Note: Nested list items in navigation menus are a classic example of where cascading can get out of control - watch out for that one.

The Fix

There is no fix for this; the last thing you want to do is add an extra rule to decrease the size of anchors which happen to be in paragraphs - that's a one-way ticket to Migrainesville. In order to keep your CSS and HTML maintainable, it's important to Keep It Simple™.

  • Keep your markup simple and modular.
  • Define your ems clearly and in a restrained fashion - don't go throwing them all over the place.
  • Try to restrict font-sizes to typographic elements; be cautious of applying font-sizes to structural elements.

That should help! Using Ems does mean that you'll have to think quite hard sometimes, but doing so will force you to clean up your act and be efficient in your coding.


Rems are useful and behave in exactly the same way as ems, without the cascading. Every Rem you define is relative to the body font size. Support is nowhere near as good however, so IE8 and older will need a pixel-based fallback.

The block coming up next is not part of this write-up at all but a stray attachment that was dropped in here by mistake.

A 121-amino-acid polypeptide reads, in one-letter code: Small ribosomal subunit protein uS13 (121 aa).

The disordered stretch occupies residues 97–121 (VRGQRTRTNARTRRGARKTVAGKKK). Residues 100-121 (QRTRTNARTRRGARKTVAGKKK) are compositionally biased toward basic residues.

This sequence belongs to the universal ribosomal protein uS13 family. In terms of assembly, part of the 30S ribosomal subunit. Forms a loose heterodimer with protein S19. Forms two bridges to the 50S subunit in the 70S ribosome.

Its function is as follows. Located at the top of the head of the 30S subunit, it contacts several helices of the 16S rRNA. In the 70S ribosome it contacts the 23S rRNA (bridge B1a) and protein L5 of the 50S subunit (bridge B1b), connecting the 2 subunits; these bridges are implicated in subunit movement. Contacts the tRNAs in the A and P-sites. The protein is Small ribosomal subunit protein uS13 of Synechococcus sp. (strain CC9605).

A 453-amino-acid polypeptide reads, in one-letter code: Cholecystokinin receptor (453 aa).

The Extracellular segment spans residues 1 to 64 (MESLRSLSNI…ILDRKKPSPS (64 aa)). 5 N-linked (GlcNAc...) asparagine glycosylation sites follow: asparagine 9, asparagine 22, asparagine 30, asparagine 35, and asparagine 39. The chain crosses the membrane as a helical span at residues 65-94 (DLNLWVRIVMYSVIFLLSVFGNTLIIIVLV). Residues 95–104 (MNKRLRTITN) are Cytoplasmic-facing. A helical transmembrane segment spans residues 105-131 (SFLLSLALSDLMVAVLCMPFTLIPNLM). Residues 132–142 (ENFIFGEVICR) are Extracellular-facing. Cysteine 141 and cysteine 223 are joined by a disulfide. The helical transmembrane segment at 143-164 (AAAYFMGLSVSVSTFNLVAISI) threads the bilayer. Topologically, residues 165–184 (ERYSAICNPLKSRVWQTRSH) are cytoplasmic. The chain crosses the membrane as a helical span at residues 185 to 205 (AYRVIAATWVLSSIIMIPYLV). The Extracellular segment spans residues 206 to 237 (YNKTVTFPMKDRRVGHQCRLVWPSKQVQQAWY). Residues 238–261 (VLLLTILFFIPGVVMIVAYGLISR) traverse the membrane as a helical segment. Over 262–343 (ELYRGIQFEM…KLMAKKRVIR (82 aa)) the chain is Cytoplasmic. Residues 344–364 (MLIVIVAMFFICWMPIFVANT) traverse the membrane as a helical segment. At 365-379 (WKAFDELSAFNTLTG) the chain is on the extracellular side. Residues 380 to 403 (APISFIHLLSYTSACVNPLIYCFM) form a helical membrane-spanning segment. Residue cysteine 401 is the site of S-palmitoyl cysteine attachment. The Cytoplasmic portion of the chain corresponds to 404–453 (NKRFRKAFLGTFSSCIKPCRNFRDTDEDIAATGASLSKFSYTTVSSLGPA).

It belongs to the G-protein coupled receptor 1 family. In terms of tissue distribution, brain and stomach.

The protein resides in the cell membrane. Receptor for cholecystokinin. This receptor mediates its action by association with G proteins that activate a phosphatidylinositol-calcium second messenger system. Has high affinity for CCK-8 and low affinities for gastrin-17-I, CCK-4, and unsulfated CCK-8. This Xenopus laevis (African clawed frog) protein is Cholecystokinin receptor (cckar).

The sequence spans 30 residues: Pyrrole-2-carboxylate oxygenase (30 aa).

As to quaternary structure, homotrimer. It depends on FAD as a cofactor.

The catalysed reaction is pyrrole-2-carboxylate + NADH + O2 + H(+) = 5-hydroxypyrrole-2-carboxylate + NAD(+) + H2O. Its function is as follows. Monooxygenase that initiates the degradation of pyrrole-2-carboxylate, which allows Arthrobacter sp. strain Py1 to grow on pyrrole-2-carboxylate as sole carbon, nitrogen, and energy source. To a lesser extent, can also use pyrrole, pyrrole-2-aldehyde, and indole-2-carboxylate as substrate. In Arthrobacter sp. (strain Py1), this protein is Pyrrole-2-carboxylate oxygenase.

What About Using Ems Elsewhere?

We've covered the CSS font-size property; a sensible first step into using ems, but now let's look at line-height. If ever there was a property which screams "don't use pixel values", it's line-height. The line height (discussed during an earlier article in more detail) of a typographic element should always be relative to the font-size. If you have a heading whose size is set in ems, but whose line-height is set in pixels, you could end up with ugly overlapping and a poor visual relationship in general.